‘[…] ‘he could turn into John Vincent Moon, one of Borges’ heroes, for example, or into an accumulation of literary quotations; he could become a mental enclave where several personalities could shelter and coexist, and thus, perhaps without even any real effort, manage to shape a strictly individual voice, the ambitious base for a nomadic heteronymous profile . . .’

Enrique Vila-Matas, Dublinesque (trans. Rosalind Harvey and Anne McLean)

It’s a highly literary novel, which I like, excessively ironic but the voice, always the voice.

Like steps of passing ghosts

Tastes in critics and book reviewers, like cities and vegetables, are idiosyncratic. It probably has as much to do with voice as with the acuity of their exegesis, or exquisite taste. As much as we resist, fashion and peer pressure might play a part. Some, like Gabriel Josipovici, earn our trust and admiration for the rigour of his prose, even when our literary tastes differ markedly.

I’ve travelled a lot lately, but am in Hampshire for the autumn, with the low, dense English skies that always bring me home. Looking up some notes on Borges, I came across a poem I recorded in a notebook a few years back, by an American poet called Adelaide Crapsey:

With faint dry sound,
Like steps of passing ghosts,
The leaves, frost-crisp’d, break from the trees
And fall.’

The other night I had a strange, striking dream. I rarely remember dreams and I remember little of the narrative context, but I was accompanied throughout the dream by Eileen Battersby, a book reviewer, American by birth, but who lived in Ireland, and died last year. I barely know her work, perhaps read one or two reviews when someone linked to them on Twitter. I still know little but watched on YouTube an interview with Battersby, John Banville and Enrique Vila-Matas. I can see little from her reviews to suggest we would share literary inclinations, but I liked her physical voice and passion for literature.

‘You feel that you bid farewell, and perhaps soon—and the evening blush of this feeling shines within your happiness. Pay heed to this testimony: it means that you love life, and yourself with it, indeed, that you love the life that you have lived until now, and that has shaped you [. . .] But know this!—that transience is always singing you its brief song, and that, hearing its first lines, one can die of longing, at the thought that all of this can pass way forever.’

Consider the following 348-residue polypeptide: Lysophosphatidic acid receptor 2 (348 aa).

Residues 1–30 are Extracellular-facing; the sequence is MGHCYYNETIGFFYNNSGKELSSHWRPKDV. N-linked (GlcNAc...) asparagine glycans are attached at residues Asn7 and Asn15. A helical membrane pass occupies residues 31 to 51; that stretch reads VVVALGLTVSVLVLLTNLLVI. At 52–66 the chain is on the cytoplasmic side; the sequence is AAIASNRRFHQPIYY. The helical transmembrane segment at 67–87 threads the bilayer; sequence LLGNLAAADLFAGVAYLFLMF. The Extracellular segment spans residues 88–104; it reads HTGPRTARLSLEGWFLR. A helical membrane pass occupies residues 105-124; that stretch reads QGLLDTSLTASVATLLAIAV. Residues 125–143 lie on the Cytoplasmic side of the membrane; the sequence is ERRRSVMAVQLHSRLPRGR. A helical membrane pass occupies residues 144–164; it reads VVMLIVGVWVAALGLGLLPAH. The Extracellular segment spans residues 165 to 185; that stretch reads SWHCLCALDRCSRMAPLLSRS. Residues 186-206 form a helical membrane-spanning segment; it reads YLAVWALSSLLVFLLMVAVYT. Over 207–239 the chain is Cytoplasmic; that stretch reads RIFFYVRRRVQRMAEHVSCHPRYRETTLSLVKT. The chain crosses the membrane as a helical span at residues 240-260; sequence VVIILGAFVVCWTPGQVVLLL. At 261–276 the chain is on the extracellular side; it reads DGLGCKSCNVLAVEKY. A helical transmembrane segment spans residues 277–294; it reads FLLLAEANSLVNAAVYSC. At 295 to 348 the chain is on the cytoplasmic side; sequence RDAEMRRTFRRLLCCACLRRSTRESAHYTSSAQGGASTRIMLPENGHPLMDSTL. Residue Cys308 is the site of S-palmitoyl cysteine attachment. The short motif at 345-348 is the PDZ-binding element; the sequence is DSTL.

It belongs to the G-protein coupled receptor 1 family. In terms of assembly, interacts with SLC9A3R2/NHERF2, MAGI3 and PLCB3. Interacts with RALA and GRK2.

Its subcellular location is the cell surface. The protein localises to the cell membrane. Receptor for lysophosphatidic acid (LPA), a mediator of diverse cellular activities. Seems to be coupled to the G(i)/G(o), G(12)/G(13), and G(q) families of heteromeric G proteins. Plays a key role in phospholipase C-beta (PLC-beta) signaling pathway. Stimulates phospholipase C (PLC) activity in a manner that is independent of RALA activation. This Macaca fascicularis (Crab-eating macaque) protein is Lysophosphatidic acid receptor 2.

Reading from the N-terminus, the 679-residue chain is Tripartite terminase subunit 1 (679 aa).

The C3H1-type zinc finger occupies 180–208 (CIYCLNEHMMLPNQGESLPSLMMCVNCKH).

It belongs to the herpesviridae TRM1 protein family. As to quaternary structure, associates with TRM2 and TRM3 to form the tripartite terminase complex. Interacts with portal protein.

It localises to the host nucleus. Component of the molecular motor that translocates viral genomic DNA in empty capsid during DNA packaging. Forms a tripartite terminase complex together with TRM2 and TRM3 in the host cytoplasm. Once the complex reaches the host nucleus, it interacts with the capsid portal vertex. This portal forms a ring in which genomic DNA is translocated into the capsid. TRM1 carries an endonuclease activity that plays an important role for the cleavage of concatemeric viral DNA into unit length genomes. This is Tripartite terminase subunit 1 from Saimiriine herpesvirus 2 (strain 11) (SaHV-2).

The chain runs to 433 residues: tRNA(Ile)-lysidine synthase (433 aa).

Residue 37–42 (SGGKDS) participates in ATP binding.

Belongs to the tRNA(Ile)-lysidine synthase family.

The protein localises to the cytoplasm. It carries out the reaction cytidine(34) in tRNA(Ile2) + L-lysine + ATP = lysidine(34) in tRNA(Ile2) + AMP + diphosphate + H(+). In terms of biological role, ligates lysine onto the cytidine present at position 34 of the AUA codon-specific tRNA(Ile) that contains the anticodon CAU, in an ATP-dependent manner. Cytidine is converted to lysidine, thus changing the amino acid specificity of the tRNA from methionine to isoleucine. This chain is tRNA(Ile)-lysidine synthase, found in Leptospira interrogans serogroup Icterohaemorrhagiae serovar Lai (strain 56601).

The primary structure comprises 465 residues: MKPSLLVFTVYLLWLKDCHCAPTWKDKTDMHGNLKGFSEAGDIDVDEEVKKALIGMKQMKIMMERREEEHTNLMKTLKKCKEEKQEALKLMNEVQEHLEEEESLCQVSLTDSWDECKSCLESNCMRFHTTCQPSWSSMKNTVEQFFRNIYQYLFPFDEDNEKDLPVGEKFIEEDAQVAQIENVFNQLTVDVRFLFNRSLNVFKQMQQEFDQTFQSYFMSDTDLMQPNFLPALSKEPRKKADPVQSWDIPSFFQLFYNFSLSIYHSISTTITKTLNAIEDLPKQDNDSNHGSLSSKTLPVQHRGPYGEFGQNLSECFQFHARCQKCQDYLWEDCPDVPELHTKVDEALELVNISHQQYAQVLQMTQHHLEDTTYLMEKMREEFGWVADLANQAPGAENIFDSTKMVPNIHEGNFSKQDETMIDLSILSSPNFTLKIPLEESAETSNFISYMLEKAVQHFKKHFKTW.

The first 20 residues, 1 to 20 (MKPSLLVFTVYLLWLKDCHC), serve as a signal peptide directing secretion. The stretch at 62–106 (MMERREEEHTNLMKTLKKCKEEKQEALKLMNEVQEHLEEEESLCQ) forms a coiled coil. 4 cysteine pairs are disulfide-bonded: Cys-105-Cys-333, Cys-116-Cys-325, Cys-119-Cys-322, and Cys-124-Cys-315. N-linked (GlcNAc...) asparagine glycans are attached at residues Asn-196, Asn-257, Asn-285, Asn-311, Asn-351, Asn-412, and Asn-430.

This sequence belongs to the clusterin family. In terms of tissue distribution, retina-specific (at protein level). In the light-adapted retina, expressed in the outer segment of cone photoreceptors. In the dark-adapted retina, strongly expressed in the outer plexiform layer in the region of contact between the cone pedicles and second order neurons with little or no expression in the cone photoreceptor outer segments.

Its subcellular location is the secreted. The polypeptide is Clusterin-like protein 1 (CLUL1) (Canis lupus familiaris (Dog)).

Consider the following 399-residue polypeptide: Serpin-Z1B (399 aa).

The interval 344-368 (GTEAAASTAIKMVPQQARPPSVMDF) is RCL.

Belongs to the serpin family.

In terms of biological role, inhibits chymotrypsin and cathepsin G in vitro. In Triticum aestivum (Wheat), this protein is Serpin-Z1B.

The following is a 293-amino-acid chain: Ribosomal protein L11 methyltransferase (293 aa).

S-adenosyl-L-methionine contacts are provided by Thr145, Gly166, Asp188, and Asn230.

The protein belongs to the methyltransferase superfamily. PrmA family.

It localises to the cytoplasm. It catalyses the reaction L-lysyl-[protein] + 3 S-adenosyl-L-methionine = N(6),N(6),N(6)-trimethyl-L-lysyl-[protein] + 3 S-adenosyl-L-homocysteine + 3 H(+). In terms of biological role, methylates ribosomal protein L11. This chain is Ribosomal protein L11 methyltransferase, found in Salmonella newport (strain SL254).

This is, I think, Krzysztof Michalski’s own translation of Nietzsche, quoted in his The Flame of Eternity: An Interpretation of Nietzsche’s Thought from, I think, Werke: Kritische Gesamtausgabe.

Reading Recently (early November 2019)

My admiration for Fitzcarraldo Editions is sincere and unlimited. I finished reading Maria Tumarkin’s Axiomatic, read against the grain of more usual reading material. I must do this more often. I’ve been struggling to complete anything I begin to read recently, feeling a distaste for literature, without any discernible origin. I tore through the complex, fascinating essays in Axiomatic, drawn, as is so often the case with non-fiction, by the power of Tumarkin’s voice. She is evidently a responsive observer, vibrantly present in her writing, not introspective but a shrewd, melancholy sensibility.

In this expansive mood I turned to another recent Fitzcarraldo publication, translated by Frank Wynne. There isn’t much to The Fallen by Carlos Manuel Álvarez: an atmosphere, a displacement of consciousness across a family of characters, a suggestion that family life limits natural expression. It is a rendering of lived experience that offers social commentary without an explicit morality. The crisp writing style belies a depth that compels the reader to interpret each character’s feelings and motivations for their actions from limited information. I’ve been re-watching Michael Haneke’s films recently and kept thinking of how he would treat this book. The richness of the images would translate well into film.

‘So this is how it is. Stars fall from the sky like shot baby sparrows in Mao’s China. Books are imperishable only because burning them to ash takes so little (it’s not like blowing up buildings); they are imperishable only because they are so ready to survive, dispersed across the world, as trails of dust, kernels, memories, shreds. As to us, me and you, oh it’s simple. We are the broken vessels containing, spilling all over the place, those who came before us.’

Axiomatic, Maria Tumarkin

I should trust more, Fitzcarraldo Editions, to lead me to unexpected places, books that I wouldn’t have thought to read, but that end up moving me greatly, that insinuate themselves inside and linger on late into the night. Some books, even fine ones, end up passing through the cognitive system without harming the animal, others less so.

‘My consciousness is at certain times far too roomy, far too general. While usually it can contract convulsively (and feelingly) around each of my thoughts, just now it is so huge, hanging so loose about me that it would suffice for several of us.

30 August 39 II A 549′

Papers and Journals, Søren Kierkegaard